• Home
  • News
  • DAYLIGHT SAVING TIME ENDS NOVEMBER 1ST, TEST AND CHECK YOUR SMOKE ALARMS

DAYLIGHT SAVING TIME ENDS NOVEMBER 1ST, TEST AND CHECK YOUR SMOKE ALARMS

Picture1

As we turn our clocks back this Sunday, November 1st for the end of daylight saving, take a few extra minutes to check your smoke alarms.

Smoke alarms save lives. When there is a fire, smoke spreads fast and you need smoke alarms to warn you so that you have time to get out. According to the National Fire Protection Association (NFPA), working smoke alarms decrease the risk of dying in reported home fires by nearly half.

Some important tips to remember regarding smoke alarms:  

  • Please make sure smoke alarms are installed inside each bedroom, outside every bedroom/sleeping area, and on every level of your home.
  • Make sure your smoke alarms are working. When smoke alarms fail to operate, it is usually because batteries are missing, disconnected or dead. Testing smoke alarms monthly is a good idea. Replace batteries once a year or, when the low-battery alarm chirps. This is also a great time to check carbon monoxide alarms.
  • Smoke alarms that are interconnected are much more efficient because a fire detected by any smoke alarm will sound an alarm at every location where a smoke alarm is installed. Interconnected smoke alarms provide early warning of fires that are still far away or are located on the other side of a door or wall that may block sound.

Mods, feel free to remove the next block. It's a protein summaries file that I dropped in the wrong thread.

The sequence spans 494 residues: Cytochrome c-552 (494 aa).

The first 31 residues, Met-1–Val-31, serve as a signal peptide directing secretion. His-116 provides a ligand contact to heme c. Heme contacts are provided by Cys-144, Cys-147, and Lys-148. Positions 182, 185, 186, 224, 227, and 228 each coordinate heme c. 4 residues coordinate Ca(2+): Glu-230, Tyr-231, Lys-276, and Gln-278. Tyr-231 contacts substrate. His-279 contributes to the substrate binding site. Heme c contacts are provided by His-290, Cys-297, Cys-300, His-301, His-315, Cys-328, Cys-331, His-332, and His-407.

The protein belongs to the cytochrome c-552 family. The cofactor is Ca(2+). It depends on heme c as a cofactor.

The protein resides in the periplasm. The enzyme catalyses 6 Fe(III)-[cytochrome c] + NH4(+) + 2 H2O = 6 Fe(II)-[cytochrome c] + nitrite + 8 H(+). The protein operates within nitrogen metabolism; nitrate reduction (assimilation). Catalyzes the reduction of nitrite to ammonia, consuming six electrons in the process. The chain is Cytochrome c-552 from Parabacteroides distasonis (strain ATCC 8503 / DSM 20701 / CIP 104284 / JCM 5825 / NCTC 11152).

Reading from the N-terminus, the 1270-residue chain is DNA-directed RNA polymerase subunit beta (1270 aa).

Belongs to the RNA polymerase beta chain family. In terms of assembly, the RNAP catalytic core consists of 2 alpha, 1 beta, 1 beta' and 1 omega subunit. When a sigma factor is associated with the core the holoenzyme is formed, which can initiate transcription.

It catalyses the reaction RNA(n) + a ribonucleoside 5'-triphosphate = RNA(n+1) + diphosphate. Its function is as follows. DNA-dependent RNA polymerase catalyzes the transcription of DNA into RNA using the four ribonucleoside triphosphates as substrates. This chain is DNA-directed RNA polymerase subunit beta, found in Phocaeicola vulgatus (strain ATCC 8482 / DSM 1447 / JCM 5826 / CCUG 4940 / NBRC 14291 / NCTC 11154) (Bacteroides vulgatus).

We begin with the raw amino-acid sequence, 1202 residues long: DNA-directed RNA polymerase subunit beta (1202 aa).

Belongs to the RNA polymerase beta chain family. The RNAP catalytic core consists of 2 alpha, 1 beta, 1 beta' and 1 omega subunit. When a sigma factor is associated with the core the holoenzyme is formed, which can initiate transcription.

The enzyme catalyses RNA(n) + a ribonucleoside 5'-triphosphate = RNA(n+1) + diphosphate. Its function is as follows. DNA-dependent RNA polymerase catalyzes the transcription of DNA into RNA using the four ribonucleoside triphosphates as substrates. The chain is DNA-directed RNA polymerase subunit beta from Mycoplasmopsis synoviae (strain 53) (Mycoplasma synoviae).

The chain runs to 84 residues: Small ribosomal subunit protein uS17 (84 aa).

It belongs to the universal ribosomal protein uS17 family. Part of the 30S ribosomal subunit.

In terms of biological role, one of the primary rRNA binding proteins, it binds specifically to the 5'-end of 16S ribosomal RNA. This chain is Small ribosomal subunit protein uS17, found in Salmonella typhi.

• Develop and practice an escape plan so that everyone in the home knows what to do and where to go when the smoke alarm sounds. The best-case scenario would be two ways out of every room. A household that practices an escape plan is much more prepared and likely to successfully exit the home in the event of a real fire.
  • There are two types of smoke alarms – ionization and photoelectric. Ionization detectors are generally more responsive to flaming fires, whereas photoelectric detectors are more sensitive to fires that begin slowly, with a long “smoldering period” for example a fire caused by an unattended cigarette.
  • For best protection use both types of smoke alarm There are combination alarms that include both technologies in a single device.
  • When a smoke alarm activates, please do not assume it is a false alarm. If there is a question about what activated the smoke alarm , please call your local fire department or district. For the North Lake Tahoe Fire Protection District, please call 775-831-0351, ext. 0 to speak with someone in person or visit nltfpd.net.

 

By accepting you will be accessing a service provided by a third-party external to https://nltfpd.org/

Copyright 2020.  All Rights Reserved.  North Lake Tahoe Fire Protection District.  Web design by XMR Fire.

SiteAdmin